Ravel in Spain

Tuesday 7 June 2011 at 7.30pm

Symphony Hall, Birmingham +44 (0)121-780 3333

City of Birmingham Symphony Orchestra

Andris Nelsons conductor
Anna Stephany mezzo
Bonaventura Bottone tenor
Jeffrey Stewart tenor
Andrew Shore bass
Johannes Weisser baritone

Ravel: L’heure espagnole (sung in French with English surtitles) 45′
Ravel: Rapsodie espagnole 15′
Ravel: Pavane pour une infante défunte 6′ Listen
requires Real Player
Ravel: Alborada del gracioso 7′
Ravel: Boléro 14′

The mule-driver, the clockmaker, his wife and her lover. Give them an hour, throw them together in a roomful of clocks, and… well, over to Maurice Ravel! L’heure espagnole is the result; a deliriously seductive French farce, drenched with Spanish passion and glittering with wit. Andris Nelsons has always loved it – and if you caught his concert performances of La Bohème, you’ll know that he just needs to raise his baton to transform Symphony Hall into a great opera house. But that’s just the first half of our all-Ravel, all-Spanish spectacular. “He’s mad!” declared one of Boléro’s first listeners – but these days, it’s the audience that goes crazy for those blazing colours and unstoppable rhythms. www.cbso.co.uk

Review by Christopher Morley, Birmingham Post:


…     “But the icing on these bonnes-bouches was Ravel’s Bolero, beginning with a tiny pianissimo from a snare-drummer, and building through layers of orchestral choreography. This is a piece-and-a-half, and Nelsons and his willing players did it the justice it deserves.”     …

Rating: * * * *

Review by Ivan Hewett, Telegraph:


…     “Throughout, one had the feeling of an intense emotional heat just under Ravel’s beautifully lacquered surfaces – especially at the ending of the last movement, when just for a moment the expressionist frenzy of La Valse could be glimpsed.

At moments like this, Ravel’s expressive world seemed as weighty as anyone’s; but it took a performance as urgent and engaged as this one to reveal it.”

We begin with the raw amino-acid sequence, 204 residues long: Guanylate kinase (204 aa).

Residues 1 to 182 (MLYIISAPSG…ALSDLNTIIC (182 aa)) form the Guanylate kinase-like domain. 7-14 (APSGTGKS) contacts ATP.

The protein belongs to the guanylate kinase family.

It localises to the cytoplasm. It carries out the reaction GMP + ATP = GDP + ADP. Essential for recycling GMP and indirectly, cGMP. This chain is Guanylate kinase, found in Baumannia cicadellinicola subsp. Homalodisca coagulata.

Review by Geoff Read, SeenAndHeard:


…     “The final piece, Boléro, is not one of my favourite compositions. But it’s one thing to hear it on CD; hearing it ‘live’ in a good venue like the Birmingham Symphony Hall, presented the work in a new light. With so many opportunities for instrumental spotlighting it must be a popular piece among orchestral players. Ravel regarded it as his masterpiece ‘a piece for orchestra without music’, picking out the insistency of its simple theme and orchestrating it to an extent few composers have equalled. Nelsons and the CBSO were literally and figuratively up to speed with it. The maestro’s dynamic control that began at pp with snare drum, plucked cellos and violas, climaxing as loud as possible with the entire orchestra over thirty-six staves, was consummate. Whilst the whole orchestra warranted praise, some of the parts that grabbed me were: the solo flute of Marie-Christine Zupancic that announced the theme; the discordant strumming of Johnston and Séline Saout on harps; the heightening of tension from the syncopated high bassoon of Tuls; the colours produced by the E flat clarinet of Joanna Patton and the oboe d’amore of Katie Bennington; the jazzy style of Edward Jones on trombone; the entry of the violin sections ably led by Zoë Beyers and their double-stopping.”     …


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